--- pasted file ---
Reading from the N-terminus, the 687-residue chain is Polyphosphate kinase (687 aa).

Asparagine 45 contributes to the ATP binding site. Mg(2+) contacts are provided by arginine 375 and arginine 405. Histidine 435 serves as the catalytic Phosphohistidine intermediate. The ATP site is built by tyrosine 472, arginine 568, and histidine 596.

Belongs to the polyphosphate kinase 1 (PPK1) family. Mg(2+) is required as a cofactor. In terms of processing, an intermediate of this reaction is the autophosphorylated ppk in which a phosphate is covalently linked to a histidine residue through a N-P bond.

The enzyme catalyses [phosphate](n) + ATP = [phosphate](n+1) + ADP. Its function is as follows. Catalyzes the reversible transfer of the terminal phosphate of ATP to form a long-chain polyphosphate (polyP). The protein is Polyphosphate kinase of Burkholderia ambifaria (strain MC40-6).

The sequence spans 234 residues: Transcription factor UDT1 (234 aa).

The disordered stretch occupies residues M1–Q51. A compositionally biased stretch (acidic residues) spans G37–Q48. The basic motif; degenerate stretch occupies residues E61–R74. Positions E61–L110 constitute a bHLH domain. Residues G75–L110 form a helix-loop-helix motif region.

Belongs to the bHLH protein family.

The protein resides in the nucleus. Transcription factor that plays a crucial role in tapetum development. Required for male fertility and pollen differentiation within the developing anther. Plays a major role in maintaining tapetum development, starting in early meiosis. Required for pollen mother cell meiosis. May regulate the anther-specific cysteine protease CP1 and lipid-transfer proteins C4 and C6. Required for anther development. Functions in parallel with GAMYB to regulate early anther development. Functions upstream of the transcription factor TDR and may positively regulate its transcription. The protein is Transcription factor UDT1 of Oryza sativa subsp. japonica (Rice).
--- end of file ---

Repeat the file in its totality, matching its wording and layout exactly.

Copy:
Reading from the N-terminus, the 687-residue chain is Polyphosphate kinase (687 aa).

Asparagine 45 contributes to the ATP binding site. Mg(2+) contacts are provided by arginine 375 and arginine 405. Histidine 435 serves as the catalytic Phosphohistidine intermediate. The ATP site is built by tyrosine 472, arginine 568, and histidine 596.

Belongs to the polyphosphate kinase 1 (PPK1) family. Mg(2+) is required as a cofactor. In terms of processing, an intermediate of this reaction is the autophosphorylated ppk in which a phosphate is covalently linked to a histidine residue through a N-P bond.

The enzyme catalyses [phosphate](n) + ATP = [phosphate](n+1) + ADP. Its function is as follows. Catalyzes the reversible transfer of the terminal phosphate of ATP to form a long-chain polyphosphate (polyP). The protein is Polyphosphate kinase of Burkholderia ambifaria (strain MC40-6).

The sequence spans 234 residues: Transcription factor UDT1 (234 aa).

The disordered stretch occupies residues M1–Q51. A compositionally biased stretch (acidic residues) spans G37–Q48. The basic motif; degenerate stretch occupies residues E61–R74. Positions E61–L110 constitute a bHLH domain. Residues G75–L110 form a helix-loop-helix motif region.

Belongs to the bHLH protein family.

The protein resides in the nucleus. Transcription factor that plays a crucial role in tapetum development. Required for male fertility and pollen differentiation within the developing anther. Plays a major role in maintaining tapetum development, starting in early meiosis. Required for pollen mother cell meiosis. May regulate the anther-specific cysteine protease CP1 and lipid-transfer proteins C4 and C6. Required for anther development. Functions in parallel with GAMYB to regulate early anther development. Functions upstream of the transcription factor TDR and may positively regulate its transcription. The protein is Transcription factor UDT1 of Oryza sativa subsp. japonica (Rice).